A lot of us spent our childhoods reading comic books and playing superheroes – Superman, the Avengers, Captain America, Spiderman, Batgirl, Thor, the Fantastic Four. Maybe you still occasionally don a cape and mask but probably best to keep that your little secret.

A peanut butter sandwich, some Tang, and a stack of comic books and we were set for the day.

Life’s biggest mysteries involved dilemmas like, “Who would win in a fight: the Hulk or the Thing?” “Why don’t Batman and Superman ever get tangled in their cape?” “Why does Superman leap over tall buildings when he can fly?” “Why does Robin wear tights and sound like a girl?”

Just for kicks I recently took an online superhero quiz. I was thinking my score would probably cast me as the Silver Surfer or Dare Devil or maybe the Flash. Secretly I hoped it would reveal I was most like Batman.

No such luck. It said I was most like the Green Lantern; a now 75-year old superhero who wears green tights and a magic ring. Ruined my week.

As kids we were superheroes. We had hideouts and headquarters, imagined costumes and superpowers. We knew our world (our neighborhood) like the back of our hand. We were heroes, we were defenders of good and justice and the American way. And on occasion we saved the world.

We lived with passion and spontaneity and wonder and clarity. We played, we dreamed, and we lived.

But the older we got the more complex life seemed to become. The older we got the harder the questions. The older we got the more unclear the answers.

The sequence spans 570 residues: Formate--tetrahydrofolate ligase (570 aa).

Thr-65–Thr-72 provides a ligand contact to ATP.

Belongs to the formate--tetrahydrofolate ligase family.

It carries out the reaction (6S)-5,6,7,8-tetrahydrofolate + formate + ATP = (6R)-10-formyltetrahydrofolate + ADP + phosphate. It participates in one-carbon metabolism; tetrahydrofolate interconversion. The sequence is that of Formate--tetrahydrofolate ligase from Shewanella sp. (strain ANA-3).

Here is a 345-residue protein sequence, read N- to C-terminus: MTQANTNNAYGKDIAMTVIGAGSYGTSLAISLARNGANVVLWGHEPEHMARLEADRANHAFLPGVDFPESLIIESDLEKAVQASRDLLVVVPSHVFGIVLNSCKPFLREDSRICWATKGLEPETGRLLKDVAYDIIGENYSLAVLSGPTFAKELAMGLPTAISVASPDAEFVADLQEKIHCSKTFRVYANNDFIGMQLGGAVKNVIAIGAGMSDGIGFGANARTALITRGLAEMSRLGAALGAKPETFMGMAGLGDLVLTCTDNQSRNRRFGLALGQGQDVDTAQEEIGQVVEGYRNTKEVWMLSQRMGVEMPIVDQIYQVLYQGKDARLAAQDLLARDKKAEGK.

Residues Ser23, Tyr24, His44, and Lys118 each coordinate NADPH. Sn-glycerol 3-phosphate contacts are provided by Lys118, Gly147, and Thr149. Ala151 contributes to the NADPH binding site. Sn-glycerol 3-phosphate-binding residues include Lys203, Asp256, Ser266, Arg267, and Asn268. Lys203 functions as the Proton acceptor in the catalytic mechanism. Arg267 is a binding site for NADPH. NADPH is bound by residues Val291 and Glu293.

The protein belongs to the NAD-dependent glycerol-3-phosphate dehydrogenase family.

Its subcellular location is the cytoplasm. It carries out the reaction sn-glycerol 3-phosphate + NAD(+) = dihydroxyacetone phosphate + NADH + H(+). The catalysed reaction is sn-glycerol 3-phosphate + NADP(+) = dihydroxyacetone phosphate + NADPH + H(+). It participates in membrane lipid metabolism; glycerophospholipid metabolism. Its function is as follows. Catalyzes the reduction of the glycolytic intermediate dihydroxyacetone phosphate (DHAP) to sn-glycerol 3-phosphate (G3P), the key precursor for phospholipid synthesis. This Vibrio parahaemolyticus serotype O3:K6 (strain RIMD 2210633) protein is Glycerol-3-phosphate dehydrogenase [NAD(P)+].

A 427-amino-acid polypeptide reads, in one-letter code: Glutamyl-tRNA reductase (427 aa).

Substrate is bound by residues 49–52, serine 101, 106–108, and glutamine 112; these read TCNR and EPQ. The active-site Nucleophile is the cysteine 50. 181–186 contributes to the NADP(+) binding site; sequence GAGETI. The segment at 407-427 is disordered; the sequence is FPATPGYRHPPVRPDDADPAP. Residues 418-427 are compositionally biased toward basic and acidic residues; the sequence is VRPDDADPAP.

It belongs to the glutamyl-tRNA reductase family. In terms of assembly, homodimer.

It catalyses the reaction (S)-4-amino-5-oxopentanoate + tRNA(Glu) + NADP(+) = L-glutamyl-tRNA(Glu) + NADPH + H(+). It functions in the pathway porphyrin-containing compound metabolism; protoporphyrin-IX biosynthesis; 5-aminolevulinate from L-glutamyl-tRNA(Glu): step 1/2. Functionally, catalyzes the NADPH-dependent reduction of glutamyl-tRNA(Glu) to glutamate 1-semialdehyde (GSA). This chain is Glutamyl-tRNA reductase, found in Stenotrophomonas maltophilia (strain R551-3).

Such that now, decades later, we lie awake nights wondering how in the world it’s possible to grow up, survive twenty years of education, choose a career, get married, have kids, accumulate lots of stuff, work for decades, and never really enjoy life as much as we did when we were eight or nine?

Eugene Peterson writes, “The puzzle is why so many people live so badly. Not so wickedly, but so inanely. Not so cruelly, but so stupidly. There is little to admire and less to imitate in the people who are prominent in our culture. We have celebrities but not saints. Famous entertainers amuse a nation of bored insomniacs. People, aimless and bored, amuse themselves with trivia and trash. Neither the adventure of goodness nor the pursuit of righteousness gets headlines.”

These days most of us live nothing even remotely resembling a superheroes’ life. The closest we come to being a hero is unscrewing the top off the jelly jar in front of the kids.

Somewhere along the way we lost our way. Somewhere along life’s journey we began to live reactively to our circumstances rather than proactively toward who God created us to be.

Maybe you’re not a superhero. Maybe you can’t leap tall buildings, dodge bullets, or travel to other galaxies. But don’t ever let anyone convince you that you’re not unique and special and irreplaceable.

You’re one of a kind and the world needs you and all you have to offer. Be the best YOU you can be!